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Stolen off of FB….915 combine


Big Bud guy

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In regards to the early 8/915s, why do the lights on top of the cab look like an afterthought? They almost look like a regular 110v bulb that screws into a household light socket, whereas the later 15 series combines used the more familiar sealed beam lights everything else used at the time.

Also, in light of the fact that the V-8 gassers were known as fire traps, it would be interesting to know the % of gas vs. diesels in the early years vs. just a few years later. I'm sure when 8/915s first came out, there were still a fair amount of gas-powered combines as a whole, whereas just a few years later diesels pretty much took over the market. IIRC, the 915 gas production ended in 1975 model year, 815 gas production ended a year later. If that's the case, a Low-Profile 915 gas would probably be a rare machine overall. Between the fire issues and the Arab Oil Embargo, I'm guessing gas-engined 8/915s all but disappeared when the Low-profile models came out in 1974. Sad thing is, I'm sure most other manufacturers were in the same boat. When the Deere 66/7700s first came out, a fair % of them were gas-powered as well. By the mid-1970s, they had pretty much phased out gas engines as well. 

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51 minutes ago, Matt Kirsch said:

Am I reading this wrong or is it a misprint? The combine gets LIGHTER with a full tank of grain?

Just the color of the fonts were messed up.  Still gets the point across because until I saw this I always thought the up front engine combines were heavier on the right side

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52 minutes ago, Matt Kirsch said:

Am I reading this wrong or is it a misprint? The combine gets LIGHTER with a full tank of grain?

Just the color of the fonts were messed up.  Still gets the point across because until I saw this I always thought the up front engine combines were heavier on the right side

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I've seen a few 7-915 around but never really had anything to do with then. But 914's I know inside and out. Was the 914 based on the low profile 915? We got both the older and newer style 914 here and there is a few differences in them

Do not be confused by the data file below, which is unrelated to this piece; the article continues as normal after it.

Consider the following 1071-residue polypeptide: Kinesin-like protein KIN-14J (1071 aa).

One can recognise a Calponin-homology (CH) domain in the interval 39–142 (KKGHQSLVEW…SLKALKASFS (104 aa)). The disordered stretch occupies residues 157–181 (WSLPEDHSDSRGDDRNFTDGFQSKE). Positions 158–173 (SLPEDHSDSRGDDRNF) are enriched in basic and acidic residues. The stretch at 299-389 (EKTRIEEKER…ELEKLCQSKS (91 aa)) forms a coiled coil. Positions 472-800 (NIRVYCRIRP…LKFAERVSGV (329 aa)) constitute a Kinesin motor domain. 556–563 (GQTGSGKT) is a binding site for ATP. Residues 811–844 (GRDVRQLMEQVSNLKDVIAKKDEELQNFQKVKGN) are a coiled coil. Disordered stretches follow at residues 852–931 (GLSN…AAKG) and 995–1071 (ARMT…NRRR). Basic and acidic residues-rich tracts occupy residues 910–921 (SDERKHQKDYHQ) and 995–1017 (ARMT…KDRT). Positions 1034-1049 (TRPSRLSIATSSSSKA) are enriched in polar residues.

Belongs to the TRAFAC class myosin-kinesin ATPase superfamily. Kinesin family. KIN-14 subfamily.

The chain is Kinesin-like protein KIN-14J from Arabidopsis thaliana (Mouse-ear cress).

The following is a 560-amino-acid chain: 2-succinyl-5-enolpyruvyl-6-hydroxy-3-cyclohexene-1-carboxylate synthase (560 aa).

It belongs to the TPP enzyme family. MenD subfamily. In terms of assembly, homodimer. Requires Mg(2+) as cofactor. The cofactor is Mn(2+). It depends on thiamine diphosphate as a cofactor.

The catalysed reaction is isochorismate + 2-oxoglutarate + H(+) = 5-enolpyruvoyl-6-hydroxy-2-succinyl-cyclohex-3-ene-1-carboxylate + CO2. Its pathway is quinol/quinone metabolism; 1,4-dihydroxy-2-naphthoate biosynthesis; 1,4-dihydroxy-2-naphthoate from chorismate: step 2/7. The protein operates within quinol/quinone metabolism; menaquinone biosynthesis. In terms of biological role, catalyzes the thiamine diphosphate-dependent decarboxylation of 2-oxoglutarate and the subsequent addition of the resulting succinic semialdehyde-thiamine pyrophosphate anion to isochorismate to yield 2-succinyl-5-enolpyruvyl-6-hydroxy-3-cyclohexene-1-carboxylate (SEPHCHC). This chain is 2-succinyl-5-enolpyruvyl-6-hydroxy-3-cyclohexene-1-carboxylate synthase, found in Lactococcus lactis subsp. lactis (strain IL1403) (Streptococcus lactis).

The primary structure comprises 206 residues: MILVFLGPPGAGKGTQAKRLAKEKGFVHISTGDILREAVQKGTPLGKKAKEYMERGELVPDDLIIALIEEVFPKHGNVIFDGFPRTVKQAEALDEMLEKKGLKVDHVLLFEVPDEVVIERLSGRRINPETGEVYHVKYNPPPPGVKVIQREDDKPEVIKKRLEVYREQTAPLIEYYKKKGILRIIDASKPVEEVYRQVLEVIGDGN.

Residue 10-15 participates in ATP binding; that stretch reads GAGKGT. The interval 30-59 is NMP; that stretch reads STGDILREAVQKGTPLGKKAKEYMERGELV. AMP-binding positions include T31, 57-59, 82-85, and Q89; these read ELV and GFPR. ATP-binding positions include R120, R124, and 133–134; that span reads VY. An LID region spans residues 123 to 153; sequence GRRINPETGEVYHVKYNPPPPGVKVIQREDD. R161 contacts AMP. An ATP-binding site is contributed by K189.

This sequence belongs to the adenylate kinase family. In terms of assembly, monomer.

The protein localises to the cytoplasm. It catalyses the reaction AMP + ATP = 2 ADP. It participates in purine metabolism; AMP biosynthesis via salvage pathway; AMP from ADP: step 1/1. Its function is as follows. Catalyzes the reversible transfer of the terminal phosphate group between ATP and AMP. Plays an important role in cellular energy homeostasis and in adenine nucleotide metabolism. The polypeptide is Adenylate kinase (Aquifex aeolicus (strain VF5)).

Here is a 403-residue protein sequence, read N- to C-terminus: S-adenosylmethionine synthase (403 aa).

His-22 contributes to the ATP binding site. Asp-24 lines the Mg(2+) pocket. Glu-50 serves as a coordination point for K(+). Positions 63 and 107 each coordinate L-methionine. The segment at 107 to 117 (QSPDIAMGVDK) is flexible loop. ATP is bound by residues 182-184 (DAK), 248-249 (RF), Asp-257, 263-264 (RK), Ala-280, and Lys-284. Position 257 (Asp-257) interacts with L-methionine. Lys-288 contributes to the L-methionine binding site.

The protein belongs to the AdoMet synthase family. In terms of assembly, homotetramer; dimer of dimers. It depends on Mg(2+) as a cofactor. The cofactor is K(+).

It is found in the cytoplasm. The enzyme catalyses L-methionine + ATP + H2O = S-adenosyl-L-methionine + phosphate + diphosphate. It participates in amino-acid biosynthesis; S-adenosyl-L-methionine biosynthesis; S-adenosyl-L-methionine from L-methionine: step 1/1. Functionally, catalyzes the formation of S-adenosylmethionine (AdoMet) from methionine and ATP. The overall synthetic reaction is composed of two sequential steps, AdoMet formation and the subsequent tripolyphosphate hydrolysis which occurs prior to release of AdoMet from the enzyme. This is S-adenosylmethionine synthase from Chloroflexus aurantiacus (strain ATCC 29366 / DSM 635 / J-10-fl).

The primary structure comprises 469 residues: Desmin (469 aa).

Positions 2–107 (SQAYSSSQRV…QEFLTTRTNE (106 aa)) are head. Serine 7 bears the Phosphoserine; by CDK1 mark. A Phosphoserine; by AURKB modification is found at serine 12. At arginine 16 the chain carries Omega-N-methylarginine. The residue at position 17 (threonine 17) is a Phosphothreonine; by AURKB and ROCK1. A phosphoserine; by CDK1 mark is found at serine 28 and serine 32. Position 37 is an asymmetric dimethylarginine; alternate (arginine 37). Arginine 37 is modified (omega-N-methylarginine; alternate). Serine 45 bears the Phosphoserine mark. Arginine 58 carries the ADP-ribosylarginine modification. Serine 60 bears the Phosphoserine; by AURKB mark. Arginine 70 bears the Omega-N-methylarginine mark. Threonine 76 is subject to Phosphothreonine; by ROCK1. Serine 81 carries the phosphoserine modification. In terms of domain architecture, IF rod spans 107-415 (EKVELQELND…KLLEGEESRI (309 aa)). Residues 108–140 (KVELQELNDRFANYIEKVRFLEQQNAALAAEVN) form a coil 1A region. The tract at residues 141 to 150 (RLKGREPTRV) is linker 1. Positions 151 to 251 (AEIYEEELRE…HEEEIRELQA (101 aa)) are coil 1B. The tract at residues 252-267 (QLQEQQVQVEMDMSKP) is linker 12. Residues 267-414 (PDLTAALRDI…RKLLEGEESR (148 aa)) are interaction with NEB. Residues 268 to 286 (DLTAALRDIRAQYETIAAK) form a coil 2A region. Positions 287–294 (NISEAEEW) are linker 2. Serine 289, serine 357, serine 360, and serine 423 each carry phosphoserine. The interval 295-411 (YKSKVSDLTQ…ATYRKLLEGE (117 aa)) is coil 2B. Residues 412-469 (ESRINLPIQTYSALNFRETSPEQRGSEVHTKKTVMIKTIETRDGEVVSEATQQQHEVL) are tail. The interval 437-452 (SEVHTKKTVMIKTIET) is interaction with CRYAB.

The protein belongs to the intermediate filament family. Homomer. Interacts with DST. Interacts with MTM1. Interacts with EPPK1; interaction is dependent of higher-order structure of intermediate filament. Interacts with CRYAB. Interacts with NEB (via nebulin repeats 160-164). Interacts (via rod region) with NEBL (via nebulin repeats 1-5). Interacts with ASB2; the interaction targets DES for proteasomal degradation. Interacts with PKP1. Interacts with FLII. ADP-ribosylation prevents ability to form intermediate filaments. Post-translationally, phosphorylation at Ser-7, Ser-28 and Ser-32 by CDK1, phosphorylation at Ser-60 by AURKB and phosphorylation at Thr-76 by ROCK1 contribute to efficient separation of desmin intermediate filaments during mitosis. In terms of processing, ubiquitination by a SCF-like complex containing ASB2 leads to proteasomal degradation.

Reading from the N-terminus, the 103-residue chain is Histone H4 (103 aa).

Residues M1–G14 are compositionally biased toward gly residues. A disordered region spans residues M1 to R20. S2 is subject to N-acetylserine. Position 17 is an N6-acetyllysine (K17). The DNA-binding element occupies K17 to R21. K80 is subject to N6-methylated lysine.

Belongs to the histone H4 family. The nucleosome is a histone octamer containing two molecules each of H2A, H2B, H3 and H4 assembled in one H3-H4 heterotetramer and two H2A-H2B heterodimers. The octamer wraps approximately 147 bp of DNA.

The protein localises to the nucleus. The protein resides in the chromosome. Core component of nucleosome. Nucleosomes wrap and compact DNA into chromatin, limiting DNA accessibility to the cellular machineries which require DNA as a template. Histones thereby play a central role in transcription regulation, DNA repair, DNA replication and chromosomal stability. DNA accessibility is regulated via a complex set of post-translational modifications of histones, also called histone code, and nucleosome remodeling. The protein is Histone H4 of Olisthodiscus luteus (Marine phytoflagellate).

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12 minutes ago, acem said:

I've never seen a 914 or any other modern pull type combine in person.

This year is the first year we never ran a pull type. Otherwise always had 1 or 2 going. Was lots in use 20+ years ago but still a few going yet

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On 11/11/2023 at 9:06 AM, Big Bud guy said:

What was the deal with all these 15 series gassers burning up.  They didn't know how to properly shield a V8 like Massey did.  

I can think of at least 1 Massey gasser in the neighborhood that caught on fire....

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I know I've seen IH advertising describing the 914PT as a 915SP without the engine, cab, and drivetrain, so yes, I would say the two are similar in design. Although the 914 used a conventional paddle fan instead of the unorthodox setup that the 8/915s used. Most of the PT combines from that era were based on a popular SP model made at the same time....The 402 IH was based on the 403SP, the IH 1482 was based on the 1480SP; Deere was no different in that the 6601 was based on the 6600SP, the 7721 was based on the 7720SP; the Massey 751PT was based on the 750SP.